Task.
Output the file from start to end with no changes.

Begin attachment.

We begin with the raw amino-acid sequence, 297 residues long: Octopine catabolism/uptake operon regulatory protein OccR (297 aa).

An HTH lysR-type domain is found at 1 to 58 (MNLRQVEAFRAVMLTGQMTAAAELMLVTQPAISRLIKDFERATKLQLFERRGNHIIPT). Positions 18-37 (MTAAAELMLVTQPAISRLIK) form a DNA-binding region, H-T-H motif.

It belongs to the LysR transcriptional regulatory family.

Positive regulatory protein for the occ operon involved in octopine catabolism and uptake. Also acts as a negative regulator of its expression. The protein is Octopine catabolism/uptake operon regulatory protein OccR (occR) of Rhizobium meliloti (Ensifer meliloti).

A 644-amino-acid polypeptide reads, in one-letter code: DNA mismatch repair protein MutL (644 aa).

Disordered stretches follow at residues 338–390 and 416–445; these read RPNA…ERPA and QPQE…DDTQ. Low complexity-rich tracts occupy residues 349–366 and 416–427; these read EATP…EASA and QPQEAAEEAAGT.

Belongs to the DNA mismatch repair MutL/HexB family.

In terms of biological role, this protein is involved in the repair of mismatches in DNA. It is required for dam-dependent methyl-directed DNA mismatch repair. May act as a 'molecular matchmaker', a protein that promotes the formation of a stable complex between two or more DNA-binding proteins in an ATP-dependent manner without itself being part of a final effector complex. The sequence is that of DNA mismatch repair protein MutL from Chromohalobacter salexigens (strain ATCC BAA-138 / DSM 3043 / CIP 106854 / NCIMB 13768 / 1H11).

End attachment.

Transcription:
We begin with the raw amino-acid sequence, 297 residues long: Octopine catabolism/uptake operon regulatory protein OccR (297 aa).

An HTH lysR-type domain is found at 1 to 58 (MNLRQVEAFRAVMLTGQMTAAAELMLVTQPAISRLIKDFERATKLQLFERRGNHIIPT). Positions 18-37 (MTAAAELMLVTQPAISRLIK) form a DNA-binding region, H-T-H motif.

It belongs to the LysR transcriptional regulatory family.

Positive regulatory protein for the occ operon involved in octopine catabolism and uptake. Also acts as a negative regulator of its expression. The protein is Octopine catabolism/uptake operon regulatory protein OccR (occR) of Rhizobium meliloti (Ensifer meliloti).

A 644-amino-acid polypeptide reads, in one-letter code: DNA mismatch repair protein MutL (644 aa).

Disordered stretches follow at residues 338–390 and 416–445; these read RPNA…ERPA and QPQE…DDTQ. Low complexity-rich tracts occupy residues 349–366 and 416–427; these read EATP…EASA and QPQEAAEEAAGT.

Belongs to the DNA mismatch repair MutL/HexB family.

In terms of biological role, this protein is involved in the repair of mismatches in DNA. It is required for dam-dependent methyl-directed DNA mismatch repair. May act as a 'molecular matchmaker', a protein that promotes the formation of a stable complex between two or more DNA-binding proteins in an ATP-dependent manner without itself being part of a final effector complex. The sequence is that of DNA mismatch repair protein MutL from Chromohalobacter salexigens (strain ATCC BAA-138 / DSM 3043 / CIP 106854 / NCIMB 13768 / 1H11).